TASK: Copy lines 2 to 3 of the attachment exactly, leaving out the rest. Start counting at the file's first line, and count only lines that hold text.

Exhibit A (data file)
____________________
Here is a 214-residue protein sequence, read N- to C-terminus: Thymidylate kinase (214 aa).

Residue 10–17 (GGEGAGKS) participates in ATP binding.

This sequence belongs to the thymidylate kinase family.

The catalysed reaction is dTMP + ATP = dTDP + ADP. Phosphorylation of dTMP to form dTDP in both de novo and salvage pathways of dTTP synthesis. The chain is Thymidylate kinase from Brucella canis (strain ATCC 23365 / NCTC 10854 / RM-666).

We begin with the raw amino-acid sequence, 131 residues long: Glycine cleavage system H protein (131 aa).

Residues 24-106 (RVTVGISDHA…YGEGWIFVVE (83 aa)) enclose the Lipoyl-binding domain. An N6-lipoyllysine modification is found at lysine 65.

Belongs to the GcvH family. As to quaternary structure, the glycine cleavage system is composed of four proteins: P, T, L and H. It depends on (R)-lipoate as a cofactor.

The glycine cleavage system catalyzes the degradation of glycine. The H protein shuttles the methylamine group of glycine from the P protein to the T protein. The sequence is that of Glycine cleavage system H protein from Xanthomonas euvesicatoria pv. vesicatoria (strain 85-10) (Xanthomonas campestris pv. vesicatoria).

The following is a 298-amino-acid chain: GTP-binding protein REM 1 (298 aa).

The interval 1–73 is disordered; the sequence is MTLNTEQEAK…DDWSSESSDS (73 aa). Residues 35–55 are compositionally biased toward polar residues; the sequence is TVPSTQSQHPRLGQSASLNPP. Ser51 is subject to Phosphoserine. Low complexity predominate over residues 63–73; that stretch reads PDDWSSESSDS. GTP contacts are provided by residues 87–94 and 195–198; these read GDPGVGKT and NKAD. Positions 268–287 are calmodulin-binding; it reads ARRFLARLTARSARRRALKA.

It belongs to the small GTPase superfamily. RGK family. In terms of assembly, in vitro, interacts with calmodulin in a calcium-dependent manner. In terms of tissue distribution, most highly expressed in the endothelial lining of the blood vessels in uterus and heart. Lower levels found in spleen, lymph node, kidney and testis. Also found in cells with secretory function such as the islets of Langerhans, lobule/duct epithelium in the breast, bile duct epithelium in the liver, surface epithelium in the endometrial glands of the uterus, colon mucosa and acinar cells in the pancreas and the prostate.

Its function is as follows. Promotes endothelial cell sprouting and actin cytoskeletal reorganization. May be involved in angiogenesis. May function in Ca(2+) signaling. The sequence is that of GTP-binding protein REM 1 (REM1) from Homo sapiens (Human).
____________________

Residue 10–17 (GGEGAGKS) participates in ATP binding.

This sequence belongs to the thymidylate kinase family.